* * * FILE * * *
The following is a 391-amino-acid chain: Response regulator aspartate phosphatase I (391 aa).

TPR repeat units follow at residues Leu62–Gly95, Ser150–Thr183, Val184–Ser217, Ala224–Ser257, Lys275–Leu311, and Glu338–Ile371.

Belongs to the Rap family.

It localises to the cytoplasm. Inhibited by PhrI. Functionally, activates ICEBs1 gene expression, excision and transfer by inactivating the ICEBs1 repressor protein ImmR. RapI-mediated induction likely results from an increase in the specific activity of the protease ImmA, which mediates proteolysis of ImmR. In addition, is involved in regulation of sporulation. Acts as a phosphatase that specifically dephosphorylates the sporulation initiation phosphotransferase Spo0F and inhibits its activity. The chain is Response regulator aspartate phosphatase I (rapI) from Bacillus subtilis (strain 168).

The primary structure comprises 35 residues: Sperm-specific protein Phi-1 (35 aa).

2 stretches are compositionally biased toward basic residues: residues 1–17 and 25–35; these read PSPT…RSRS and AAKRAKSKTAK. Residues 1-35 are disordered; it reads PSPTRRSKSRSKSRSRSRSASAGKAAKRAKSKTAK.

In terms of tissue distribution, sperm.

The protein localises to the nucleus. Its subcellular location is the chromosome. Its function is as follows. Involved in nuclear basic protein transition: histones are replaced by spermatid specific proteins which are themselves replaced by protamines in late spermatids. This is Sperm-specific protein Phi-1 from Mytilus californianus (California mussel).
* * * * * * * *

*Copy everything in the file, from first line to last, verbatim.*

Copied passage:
The following is a 391-amino-acid chain: Response regulator aspartate phosphatase I (391 aa).

TPR repeat units follow at residues Leu62–Gly95, Ser150–Thr183, Val184–Ser217, Ala224–Ser257, Lys275–Leu311, and Glu338–Ile371.

Belongs to the Rap family.

It localises to the cytoplasm. Inhibited by PhrI. Functionally, activates ICEBs1 gene expression, excision and transfer by inactivating the ICEBs1 repressor protein ImmR. RapI-mediated induction likely results from an increase in the specific activity of the protease ImmA, which mediates proteolysis of ImmR. In addition, is involved in regulation of sporulation. Acts as a phosphatase that specifically dephosphorylates the sporulation initiation phosphotransferase Spo0F and inhibits its activity. The chain is Response regulator aspartate phosphatase I (rapI) from Bacillus subtilis (strain 168).

The primary structure comprises 35 residues: Sperm-specific protein Phi-1 (35 aa).

2 stretches are compositionally biased toward basic residues: residues 1–17 and 25–35; these read PSPT…RSRS and AAKRAKSKTAK. Residues 1-35 are disordered; it reads PSPTRRSKSRSKSRSRSRSASAGKAAKRAKSKTAK.

In terms of tissue distribution, sperm.

The protein localises to the nucleus. Its subcellular location is the chromosome. Its function is as follows. Involved in nuclear basic protein transition: histones are replaced by spermatid specific proteins which are themselves replaced by protamines in late spermatids. This is Sperm-specific protein Phi-1 from Mytilus californianus (California mussel).